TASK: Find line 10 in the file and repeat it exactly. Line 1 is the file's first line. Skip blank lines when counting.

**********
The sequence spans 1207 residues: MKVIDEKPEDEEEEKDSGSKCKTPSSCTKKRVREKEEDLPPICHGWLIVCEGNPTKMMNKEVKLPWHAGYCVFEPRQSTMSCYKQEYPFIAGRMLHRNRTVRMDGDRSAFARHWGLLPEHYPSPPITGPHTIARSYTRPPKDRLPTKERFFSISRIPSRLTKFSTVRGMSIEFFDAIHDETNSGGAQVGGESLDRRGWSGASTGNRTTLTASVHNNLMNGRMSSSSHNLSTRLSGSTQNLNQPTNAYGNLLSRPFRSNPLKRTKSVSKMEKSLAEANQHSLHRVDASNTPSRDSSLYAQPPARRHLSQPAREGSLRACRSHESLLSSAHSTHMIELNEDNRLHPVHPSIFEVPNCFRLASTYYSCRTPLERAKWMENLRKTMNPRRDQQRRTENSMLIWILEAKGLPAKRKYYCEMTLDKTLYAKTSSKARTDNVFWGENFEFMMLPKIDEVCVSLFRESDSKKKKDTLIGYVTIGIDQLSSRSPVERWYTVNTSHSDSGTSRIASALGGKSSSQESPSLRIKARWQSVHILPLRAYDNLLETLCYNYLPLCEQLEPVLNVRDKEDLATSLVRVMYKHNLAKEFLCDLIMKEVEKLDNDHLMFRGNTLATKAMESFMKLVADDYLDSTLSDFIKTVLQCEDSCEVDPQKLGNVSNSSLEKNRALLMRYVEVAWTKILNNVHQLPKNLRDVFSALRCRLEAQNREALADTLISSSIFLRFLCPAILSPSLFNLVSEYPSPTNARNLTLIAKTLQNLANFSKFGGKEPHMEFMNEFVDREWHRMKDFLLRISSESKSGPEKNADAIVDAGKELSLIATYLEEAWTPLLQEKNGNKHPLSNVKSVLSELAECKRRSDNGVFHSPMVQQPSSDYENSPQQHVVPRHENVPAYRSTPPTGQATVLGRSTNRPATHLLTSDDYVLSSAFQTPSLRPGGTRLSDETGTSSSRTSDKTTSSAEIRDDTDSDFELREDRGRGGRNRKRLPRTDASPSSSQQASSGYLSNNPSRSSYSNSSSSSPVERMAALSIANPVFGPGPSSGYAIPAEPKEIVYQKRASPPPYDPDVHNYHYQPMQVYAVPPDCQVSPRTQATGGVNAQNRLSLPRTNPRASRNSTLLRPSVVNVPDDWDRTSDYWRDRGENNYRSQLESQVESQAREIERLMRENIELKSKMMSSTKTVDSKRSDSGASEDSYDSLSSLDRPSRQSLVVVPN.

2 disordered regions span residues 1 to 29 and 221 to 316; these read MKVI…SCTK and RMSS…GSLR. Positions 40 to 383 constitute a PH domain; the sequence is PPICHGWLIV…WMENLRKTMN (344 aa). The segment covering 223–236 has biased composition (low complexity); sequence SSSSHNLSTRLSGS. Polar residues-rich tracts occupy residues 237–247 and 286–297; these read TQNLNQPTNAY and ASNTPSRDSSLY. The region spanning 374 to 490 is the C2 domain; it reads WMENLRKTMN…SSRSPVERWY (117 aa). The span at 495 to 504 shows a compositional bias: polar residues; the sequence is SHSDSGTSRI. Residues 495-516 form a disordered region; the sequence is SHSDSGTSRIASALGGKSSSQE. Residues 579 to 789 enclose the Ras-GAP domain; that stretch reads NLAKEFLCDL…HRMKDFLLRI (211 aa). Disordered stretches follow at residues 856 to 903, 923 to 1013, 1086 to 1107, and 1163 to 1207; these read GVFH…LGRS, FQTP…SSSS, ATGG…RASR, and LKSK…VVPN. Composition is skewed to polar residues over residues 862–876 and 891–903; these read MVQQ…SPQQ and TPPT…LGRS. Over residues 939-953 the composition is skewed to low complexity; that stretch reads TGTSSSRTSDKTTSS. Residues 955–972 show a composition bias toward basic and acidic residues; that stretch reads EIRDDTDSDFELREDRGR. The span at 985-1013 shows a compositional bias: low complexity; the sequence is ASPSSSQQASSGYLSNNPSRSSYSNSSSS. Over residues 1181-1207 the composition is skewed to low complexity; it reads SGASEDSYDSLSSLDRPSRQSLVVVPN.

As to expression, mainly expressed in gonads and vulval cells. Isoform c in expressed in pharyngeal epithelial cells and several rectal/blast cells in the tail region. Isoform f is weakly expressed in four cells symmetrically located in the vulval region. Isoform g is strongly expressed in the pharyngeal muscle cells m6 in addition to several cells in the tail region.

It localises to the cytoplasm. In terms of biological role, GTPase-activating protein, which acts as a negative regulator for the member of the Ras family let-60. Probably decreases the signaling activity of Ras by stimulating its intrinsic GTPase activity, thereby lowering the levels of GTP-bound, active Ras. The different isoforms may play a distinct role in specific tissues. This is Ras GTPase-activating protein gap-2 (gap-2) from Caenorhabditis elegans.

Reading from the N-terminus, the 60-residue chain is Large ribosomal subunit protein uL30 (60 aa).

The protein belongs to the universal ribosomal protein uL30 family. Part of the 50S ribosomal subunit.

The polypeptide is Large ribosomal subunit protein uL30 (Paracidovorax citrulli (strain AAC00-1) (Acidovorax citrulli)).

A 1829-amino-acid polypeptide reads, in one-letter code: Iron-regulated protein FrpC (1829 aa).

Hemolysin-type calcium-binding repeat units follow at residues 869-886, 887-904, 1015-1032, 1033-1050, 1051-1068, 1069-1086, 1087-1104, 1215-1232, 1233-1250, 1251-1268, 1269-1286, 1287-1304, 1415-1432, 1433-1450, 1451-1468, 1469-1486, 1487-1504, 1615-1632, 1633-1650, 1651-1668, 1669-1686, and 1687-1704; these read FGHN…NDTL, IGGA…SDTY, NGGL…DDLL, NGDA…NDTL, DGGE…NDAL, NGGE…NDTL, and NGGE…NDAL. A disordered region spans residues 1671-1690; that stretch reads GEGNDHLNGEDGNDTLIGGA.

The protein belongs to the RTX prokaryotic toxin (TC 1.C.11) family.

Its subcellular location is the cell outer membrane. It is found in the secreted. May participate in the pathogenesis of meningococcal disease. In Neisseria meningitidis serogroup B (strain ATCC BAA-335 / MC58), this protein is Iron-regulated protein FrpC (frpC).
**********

The protein belongs to the RTX prokaryotic toxin (TC 1.C.11) family.